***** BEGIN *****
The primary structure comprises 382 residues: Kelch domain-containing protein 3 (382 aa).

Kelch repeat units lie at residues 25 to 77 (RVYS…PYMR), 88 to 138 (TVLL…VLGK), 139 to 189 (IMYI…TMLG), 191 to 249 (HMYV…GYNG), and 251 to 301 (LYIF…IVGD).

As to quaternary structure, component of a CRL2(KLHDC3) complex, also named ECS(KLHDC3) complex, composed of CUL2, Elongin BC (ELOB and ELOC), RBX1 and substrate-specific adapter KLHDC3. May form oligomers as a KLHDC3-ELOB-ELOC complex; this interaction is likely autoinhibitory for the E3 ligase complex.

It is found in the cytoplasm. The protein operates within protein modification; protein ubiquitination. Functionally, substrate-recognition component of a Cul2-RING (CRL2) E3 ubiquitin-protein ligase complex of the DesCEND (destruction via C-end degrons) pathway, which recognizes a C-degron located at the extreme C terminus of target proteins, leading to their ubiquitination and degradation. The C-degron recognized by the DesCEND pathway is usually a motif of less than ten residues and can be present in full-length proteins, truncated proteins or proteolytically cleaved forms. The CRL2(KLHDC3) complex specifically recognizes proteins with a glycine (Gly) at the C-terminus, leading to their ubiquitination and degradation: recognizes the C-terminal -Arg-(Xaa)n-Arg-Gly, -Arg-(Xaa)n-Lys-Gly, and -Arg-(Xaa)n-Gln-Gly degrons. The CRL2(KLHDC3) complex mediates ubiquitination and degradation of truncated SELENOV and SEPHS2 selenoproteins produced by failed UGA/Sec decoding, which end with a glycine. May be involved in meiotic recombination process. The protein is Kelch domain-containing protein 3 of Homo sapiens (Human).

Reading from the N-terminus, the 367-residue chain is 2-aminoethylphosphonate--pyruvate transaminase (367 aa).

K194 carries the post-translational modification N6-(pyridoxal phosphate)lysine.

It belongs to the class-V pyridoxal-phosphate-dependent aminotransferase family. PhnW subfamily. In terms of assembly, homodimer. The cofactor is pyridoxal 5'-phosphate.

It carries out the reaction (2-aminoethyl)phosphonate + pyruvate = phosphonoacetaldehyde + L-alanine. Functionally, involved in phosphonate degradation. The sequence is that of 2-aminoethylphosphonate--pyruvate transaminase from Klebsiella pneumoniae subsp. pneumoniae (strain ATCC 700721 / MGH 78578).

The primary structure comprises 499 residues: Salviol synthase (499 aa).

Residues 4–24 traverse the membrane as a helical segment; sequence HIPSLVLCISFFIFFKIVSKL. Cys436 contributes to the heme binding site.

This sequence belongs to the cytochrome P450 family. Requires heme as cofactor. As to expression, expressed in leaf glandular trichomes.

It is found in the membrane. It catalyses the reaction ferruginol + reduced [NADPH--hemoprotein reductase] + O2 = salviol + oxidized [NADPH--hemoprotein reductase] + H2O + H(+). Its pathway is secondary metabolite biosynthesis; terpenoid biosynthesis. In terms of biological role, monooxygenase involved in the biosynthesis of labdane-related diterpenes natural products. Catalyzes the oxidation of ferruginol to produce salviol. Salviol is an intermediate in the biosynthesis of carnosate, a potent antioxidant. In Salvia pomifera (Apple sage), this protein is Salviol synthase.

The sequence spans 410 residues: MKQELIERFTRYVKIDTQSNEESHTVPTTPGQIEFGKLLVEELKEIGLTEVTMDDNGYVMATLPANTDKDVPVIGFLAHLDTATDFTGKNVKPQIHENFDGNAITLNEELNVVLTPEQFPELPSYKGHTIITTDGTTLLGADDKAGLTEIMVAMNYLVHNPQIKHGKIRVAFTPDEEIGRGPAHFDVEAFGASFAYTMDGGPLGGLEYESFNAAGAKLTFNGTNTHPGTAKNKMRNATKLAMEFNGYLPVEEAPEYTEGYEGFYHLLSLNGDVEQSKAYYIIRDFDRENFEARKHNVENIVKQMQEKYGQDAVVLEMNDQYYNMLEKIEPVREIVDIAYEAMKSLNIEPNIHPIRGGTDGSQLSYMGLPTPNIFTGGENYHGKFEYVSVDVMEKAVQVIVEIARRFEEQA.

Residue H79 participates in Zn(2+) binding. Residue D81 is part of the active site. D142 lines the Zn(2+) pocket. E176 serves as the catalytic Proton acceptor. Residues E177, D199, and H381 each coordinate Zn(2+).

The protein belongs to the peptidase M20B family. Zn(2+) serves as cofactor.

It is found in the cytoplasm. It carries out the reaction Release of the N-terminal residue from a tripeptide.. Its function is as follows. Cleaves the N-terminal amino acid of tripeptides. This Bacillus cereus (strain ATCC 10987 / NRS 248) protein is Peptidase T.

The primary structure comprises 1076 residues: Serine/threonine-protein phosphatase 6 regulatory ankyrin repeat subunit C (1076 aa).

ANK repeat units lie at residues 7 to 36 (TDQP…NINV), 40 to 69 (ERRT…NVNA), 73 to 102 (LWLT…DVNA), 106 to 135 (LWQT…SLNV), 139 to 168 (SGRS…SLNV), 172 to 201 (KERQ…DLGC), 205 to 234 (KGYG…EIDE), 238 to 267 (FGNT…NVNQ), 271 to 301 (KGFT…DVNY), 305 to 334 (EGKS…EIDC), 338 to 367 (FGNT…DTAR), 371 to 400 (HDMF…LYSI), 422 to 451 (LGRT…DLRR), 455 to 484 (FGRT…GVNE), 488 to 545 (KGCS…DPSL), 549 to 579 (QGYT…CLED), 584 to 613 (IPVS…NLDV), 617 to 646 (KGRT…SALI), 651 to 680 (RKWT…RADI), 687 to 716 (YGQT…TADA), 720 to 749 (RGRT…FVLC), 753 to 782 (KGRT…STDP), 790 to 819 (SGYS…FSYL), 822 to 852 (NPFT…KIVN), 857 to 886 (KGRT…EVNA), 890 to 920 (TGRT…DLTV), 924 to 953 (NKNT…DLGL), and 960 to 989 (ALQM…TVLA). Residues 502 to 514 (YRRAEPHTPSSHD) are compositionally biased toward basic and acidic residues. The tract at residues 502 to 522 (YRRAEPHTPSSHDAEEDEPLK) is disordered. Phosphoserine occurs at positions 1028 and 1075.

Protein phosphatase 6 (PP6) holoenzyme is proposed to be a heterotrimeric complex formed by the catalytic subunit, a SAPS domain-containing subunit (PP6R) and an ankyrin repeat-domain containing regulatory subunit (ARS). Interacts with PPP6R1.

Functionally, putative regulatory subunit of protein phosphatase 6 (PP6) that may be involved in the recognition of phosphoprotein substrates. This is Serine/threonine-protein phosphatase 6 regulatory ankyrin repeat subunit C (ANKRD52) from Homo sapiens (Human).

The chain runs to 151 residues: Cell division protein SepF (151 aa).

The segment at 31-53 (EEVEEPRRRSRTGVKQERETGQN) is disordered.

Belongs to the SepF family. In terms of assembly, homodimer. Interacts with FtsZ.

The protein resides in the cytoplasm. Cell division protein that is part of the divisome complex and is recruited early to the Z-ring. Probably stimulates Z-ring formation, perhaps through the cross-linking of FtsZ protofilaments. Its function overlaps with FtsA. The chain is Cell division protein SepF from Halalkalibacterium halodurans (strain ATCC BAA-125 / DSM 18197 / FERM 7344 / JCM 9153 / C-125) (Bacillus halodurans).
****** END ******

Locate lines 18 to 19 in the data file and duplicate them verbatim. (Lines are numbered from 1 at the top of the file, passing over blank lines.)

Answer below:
ANK repeat units lie at residues 7 to 36 (TDQP…NINV), 40 to 69 (ERRT…NVNA), 73 to 102 (LWLT…DVNA), 106 to 135 (LWQT…SLNV), 139 to 168 (SGRS…SLNV), 172 to 201 (KERQ…DLGC), 205 to 234 (KGYG…EIDE), 238 to 267 (FGNT…NVNQ), 271 to 301 (KGFT…DVNY), 305 to 334 (EGKS…EIDC), 338 to 367 (FGNT…DTAR), 371 to 400 (HDMF…LYSI), 422 to 451 (LGRT…DLRR), 455 to 484 (FGRT…GVNE), 488 to 545 (KGCS…DPSL), 549 to 579 (QGYT…CLED), 584 to 613 (IPVS…NLDV), 617 to 646 (KGRT…SALI), 651 to 680 (RKWT…RADI), 687 to 716 (YGQT…TADA), 720 to 749 (RGRT…FVLC), 753 to 782 (KGRT…STDP), 790 to 819 (SGYS…FSYL), 822 to 852 (NPFT…KIVN), 857 to 886 (KGRT…EVNA), 890 to 920 (TGRT…DLTV), 924 to 953 (NKNT…DLGL), and 960 to 989 (ALQM…TVLA). Residues 502 to 514 (YRRAEPHTPSSHD) are compositionally biased toward basic and acidic residues. The tract at residues 502 to 522 (YRRAEPHTPSSHDAEEDEPLK) is disordered. Phosphoserine occurs at positions 1028 and 1075.

Protein phosphatase 6 (PP6) holoenzyme is proposed to be a heterotrimeric complex formed by the catalytic subunit, a SAPS domain-containing subunit (PP6R) and an ankyrin repeat-domain containing regulatory subunit (ARS). Interacts with PPP6R1.